The start of the approximately ten billion dollar project by the American and Canadian space agencies NASA and ESA had been postponed again and again. Now the gigantic telescope, as it were packed as a package, is to take off on board an Ariane launcher in autumn and fly far deeper into space with its four infrared instruments than its predecessor, the “Hubble” space telescope, which has been in operation for more than 30 years.
Like a giant butterfly
But this harbors a risk: While “Hubble” was repaired and serviced several times with shuttle flights at an altitude of 500 kilometers, this is no longer possible with the “James Webb Space Telescope” at a distance of 1.5 million kilometers. According to Hasinger, the telescope with its 6.5 meter mirror and a tennis court-sized sun protection needs more than 130 individual mechanisms to unfold. “It’s a very, very complicated game that has to go through until everything is unfolded.” He compares it to a butterfly: “The caterpillar pupates, then the pupa breaks open – and the butterfly unfolds.”
This process begins on the way to the goal. “There are five points in the solar system at which gravity cancel each other out,” said Hasinger. The destination is one of them. There, with the earth and sun behind them and with the awning protected from heat radiation, the instruments could begin their measurements in different infrared waves. For this they are partly cooled down. “It will be the first cold telescope. If you want to measure infrared rays, which is heat radiation, then the telescope itself has to be very cold, ”said Hasinger.
First pictures in July 2022
It will take about seven months for the first examinations. Hasinger believes that the first pictures will probably be seen next July. According to the institute, an instrument co-developed by the Max Planck Institute for Astronomy in Heidelberg, a combination of camera and spectograph, is so sensitive that it could detect a candle burning on a Jupiter moon.
“Dense molecular clouds with a lot of dust and gas are the creation areas of new stars and planets. However, the dust absorbs the visible light that we are familiar with by sight, and it is therefore difficult or impossible for us to study their inner regions in detail, ”said Klaus Jäger from the Max Planck Institute. For the longer-wave infrared light, dust is a much smaller obstacle. “Observations in the infrared therefore allow us to look into these areas or to receive the infrared radiation from within.”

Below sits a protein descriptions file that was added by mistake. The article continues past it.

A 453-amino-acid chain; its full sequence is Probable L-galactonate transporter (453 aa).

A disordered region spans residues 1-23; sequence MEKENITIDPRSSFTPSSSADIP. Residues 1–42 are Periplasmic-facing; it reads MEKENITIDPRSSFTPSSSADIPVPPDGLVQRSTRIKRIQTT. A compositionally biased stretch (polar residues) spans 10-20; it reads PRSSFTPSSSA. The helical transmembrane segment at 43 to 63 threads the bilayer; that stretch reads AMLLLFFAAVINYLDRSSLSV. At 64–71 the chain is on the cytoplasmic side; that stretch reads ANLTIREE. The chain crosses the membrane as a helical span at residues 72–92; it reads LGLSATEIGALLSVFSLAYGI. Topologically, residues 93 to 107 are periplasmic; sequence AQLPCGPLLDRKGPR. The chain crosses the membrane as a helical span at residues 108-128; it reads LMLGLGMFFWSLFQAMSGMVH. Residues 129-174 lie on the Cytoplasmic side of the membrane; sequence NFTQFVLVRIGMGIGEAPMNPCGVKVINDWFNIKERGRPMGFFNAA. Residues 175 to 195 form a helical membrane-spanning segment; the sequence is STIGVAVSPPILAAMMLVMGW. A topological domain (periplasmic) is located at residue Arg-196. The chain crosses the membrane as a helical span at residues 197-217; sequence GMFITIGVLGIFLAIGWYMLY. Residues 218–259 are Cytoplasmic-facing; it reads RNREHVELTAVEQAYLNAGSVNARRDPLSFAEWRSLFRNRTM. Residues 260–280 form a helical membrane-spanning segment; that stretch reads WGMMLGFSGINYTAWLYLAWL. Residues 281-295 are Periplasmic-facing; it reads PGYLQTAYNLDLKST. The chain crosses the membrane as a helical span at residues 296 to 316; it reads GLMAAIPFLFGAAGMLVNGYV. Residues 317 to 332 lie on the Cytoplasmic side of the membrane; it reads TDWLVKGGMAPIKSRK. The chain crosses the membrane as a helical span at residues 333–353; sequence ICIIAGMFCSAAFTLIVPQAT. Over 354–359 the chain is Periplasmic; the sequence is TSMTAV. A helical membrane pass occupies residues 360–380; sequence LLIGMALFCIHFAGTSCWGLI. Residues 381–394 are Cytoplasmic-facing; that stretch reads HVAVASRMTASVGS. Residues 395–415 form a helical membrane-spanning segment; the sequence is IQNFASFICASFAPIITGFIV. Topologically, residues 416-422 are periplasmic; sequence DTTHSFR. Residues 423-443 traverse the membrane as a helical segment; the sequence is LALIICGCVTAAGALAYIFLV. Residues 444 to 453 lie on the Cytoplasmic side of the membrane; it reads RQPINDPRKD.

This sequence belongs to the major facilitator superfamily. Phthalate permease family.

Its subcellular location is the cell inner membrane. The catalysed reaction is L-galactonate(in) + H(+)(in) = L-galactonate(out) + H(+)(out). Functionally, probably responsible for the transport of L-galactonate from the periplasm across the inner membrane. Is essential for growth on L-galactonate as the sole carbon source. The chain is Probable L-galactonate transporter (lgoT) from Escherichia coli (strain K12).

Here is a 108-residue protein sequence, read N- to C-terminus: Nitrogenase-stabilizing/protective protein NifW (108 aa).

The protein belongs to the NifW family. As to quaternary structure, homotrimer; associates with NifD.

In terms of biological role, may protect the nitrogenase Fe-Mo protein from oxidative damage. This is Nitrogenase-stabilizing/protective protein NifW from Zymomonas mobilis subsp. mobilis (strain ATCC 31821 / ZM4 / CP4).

Exoplanets under a magnifying glass
According to Hasinger, a deep survey of the early expanding universe and a search of the star formation areas are planned with the telescope. “But then a large part of the observation time will go to the extrasolar planets.” The telescope could examine the atmosphere of such exoplanets for molecules that may indicate biological activity. “Whether that succeeds or not, of course, depends on whether we find the right planets.”
The strength of the telescope lies in its spectroscopy – that is, that you can take a chemical fingerprint from any point in the sky. “A picture is beautiful to look at. What we get with ‘James Webb’ is that we can read 1,000 other pieces of information in every single picture element, ”said Hasinger. For example, whether water is even possible anywhere. Near-Earth planets are of course interesting. “At some point you would like to find a planet that is as Earth-like as possible and where water exists and that is close enough that future generations may also be able to fly there.”
A second earth could possibly be found in this way. The telescope “will possibly be able to characterize whether there is oxygen or ozone or other possible biomolecules”. This is possible at a distance of up to 1,000 light years. Regarding dimension: A light year describes the distance that light travels in one year – almost 9.5 trillion kilometers. From the sun, which is around 150 million kilometers away, light takes about eight minutes to reach the earth.
Until the big bang
The telescope will be used to observe the first galaxies formed after the Big Bang, NASA Science Director Thomas Zurbuchen said at the beginning of June. Accordingly, it should offer a glimpse into the past 13.5 billion years ago – a lot further back than its predecessor “Hubble”.
“It will show us so much new that we will flap our ears,” said Hasinger. “James Webb” works in the infrared, “Hubble” in the optical and ultraviolet range. It would be ideal if Hubble continued to work as long as possible. “Because then you would get the entire ribbon of the rainbow.”
Hasinger expects the telescope, named after the former NASA boss James Edwin Webb, to have a lifespan of ten years. Then he’ll run out of fuel, so to speak. For the project, which has been in development for around 25 years, NASA initially expected costs of around $ 500 million. “The scientists and engineers at the time simply very, very much miscalculated,” says Hasinger.
How did the universe come about?
For Hasinger, however, the benefits of the ten billion dollar project are obvious. “People as such are curious and always try to understand everything in their environment.” The question is where do we come from and where are we going. “The question is, how did the universe come about and how will it develop further? How did the galaxy, the solar system, life come about? “
Jäger says: “In my opinion, one thing is already certain and is an experience from many other milestone projects: With” JWST “we will make discoveries that we do not yet suspect!”